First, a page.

“The Player” (1992) – Himself
Willis is one of the many stars who make brief cameos in Robert Altman’s Hollywood-skewering classic, and he probably only has a minute or two of screen time in total. But his cameo is the funniest in the film. He appears in the film’s movie-within-a-movie, a death penalty drama starring Julia Roberts as a wrongfully convicted woman who, at the last second, gets a Hollywood ending of Willis running onto the scene, shooting the gas chamber window and rescuing Roberts, explaining his lateness with “Traffic was a bitch.” It’s a great scene because Willis plays it completely straight, never winking to the camera (something he’s guilty of in some of his own movies), which makes the film’s idiotic cop-out seem all the more plausible.
“Pulp Fiction” (1994) – Butch Coolidge
Willis got real indie cred and a much-needed career revival with Quentin Tarantino’s post-modernist cultural touchstone. As Butch, a boxer who pisses off a mobster (Ving Rhames) by winning a fight he was supposed to throw, Willis retains that cocky charm he cultivated in “Moonlighting” and “Die Hard,” but there’s an added sense of melancholy and brutish sensitivity in his work here. What’s most remarkable about his performance, given Willis and Tarantino’s shared love for the hyperverbal, is how much of his work consists of Butch silently thinking, especially in a late scene where he seems home free and quietly realizes that he can’t leave the man who tried to kill him to be brutalizes…but that he should also have the best (read: coolest) possible weapon to save him.
“Nobody’s Fool” (1994) – Carl Roebuck
The same year Willis co-starred in “Pulp Fiction” (and starred in the hilariously overwrought “Color of Night” and the much hated “North”), he had a small supporting role in the Paul Newman vehicle “Nobody’s Fool” as the philandering husband of Newman’s love interest (Melanie Griffith). Given his superstar status and the chance to appear next to one of the all-time greats of screen acting, there’s a temptation to overplay Carl’s loutish nature and make him an over-the-top creep. Instead, Willis wisely plays Carl not as a monster but just an everyday jerk and lets Newman carry most of their scenes together. It’s solid supporting work, and proof that he can cede the spotlight when he needs to.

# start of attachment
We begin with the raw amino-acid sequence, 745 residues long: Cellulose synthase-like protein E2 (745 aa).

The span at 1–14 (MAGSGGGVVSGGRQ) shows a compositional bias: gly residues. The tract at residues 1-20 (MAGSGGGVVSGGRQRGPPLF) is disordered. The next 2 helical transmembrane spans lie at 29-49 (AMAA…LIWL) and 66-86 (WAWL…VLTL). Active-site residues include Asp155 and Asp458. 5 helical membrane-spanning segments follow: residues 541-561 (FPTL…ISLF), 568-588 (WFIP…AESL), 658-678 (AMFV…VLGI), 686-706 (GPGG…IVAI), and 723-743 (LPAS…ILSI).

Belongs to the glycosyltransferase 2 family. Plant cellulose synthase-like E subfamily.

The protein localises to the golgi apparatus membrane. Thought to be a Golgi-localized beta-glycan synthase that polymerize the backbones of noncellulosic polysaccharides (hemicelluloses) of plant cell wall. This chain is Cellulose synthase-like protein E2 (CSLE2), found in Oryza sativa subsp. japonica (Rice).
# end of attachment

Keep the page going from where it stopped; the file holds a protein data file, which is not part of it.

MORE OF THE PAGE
Another brief but memorable appearance, Willis has one of the better scenes in Richard Linklater’s uneven muckraking drama. Hamburger chain marketing director Don Anderson (Greg Kinnear) starts to get a conscience about the health conditions in the meatpacking plants, and he meets with the chain’s executive VP (Willis). It’s another bit of smart underplaying by Willis, who comes off as sinister not by leering and angrily demanding that Kinnear end his investigation, but by admitting that there’s a problem but that he doesn’t much care about it, treating all of Kinnear’s concerns as a mild nuisance rather than a threat. He’s a perfect symbol for a shady business: too successful and too rich to be bothered.
Still, Willis’s funniest cameo comes from Barry Levinson’s underrated Hollywood satire “What Just Happened.” Playing “himself” (but taking cue from a real incident involving Alec Baldwin on the set of “The Edge”), Willis shows up for his latest movie with a full beard and throws a tantrum in a dressing room when he’s told he has to shave it. Willis plays himself like a self-important “serious actor” gone amok, ranting about artistic integrity and about the absurdity of the markets needing to see his face for a film to be a hit. It’s a welcome bit of self-parody from an actor whose difficult on-set reputation now precedes him.
This modest indie, about a high school reporter/aspiring journalist who uncovers a big story about stolen SATs, isn’t exactly essential viewing, earning unflattering comparisons to “Brick” without managing to escape accusations of gimmickry. It does feature a strong comic performance from Willis as Principal Kirkpatrick, a gruff drill sergeant of an administrator who seems more concerned about the proliferation of gum-chewing in the school than any real problems. When a character asks why he’s landed in detention, Willis responds by jamming his finger in the kid’s mouth and pulling out a wad of gum as if the kid were hiding cocaine. Better still: Willis singing a pro-America song in front of the student body as a way to boost school spirit.
“Moonrise Kingdom” (2012) – Captain Sharp
Willis’ best indie performance – his best work since the original “Die Hard,” really – comes from his collaboration with Wes Anderson. Like Bill Murray in “Rushmore” before him, Willis dials down his usual smartass behavior to play one of Anderson’s lonely, broken adults, a police officer in the middle of an affair that he knows isn’t going to last. It’s a great, melancholy turn, as well as his most empathetic work in years as a man who recognizes that Jared Gilman’s troubled kid is getting a raw deal and that all he needs is a little guidance and understanding. A late scene with Gilman in Willis’ trailer, where he’s the first adult to really listen to the kid, shows Willis as open as he’s ever been on screen. Here’s hoping he teams up with Anderson again – or with another director who’ll push him to be more vulnerable – sooner than later.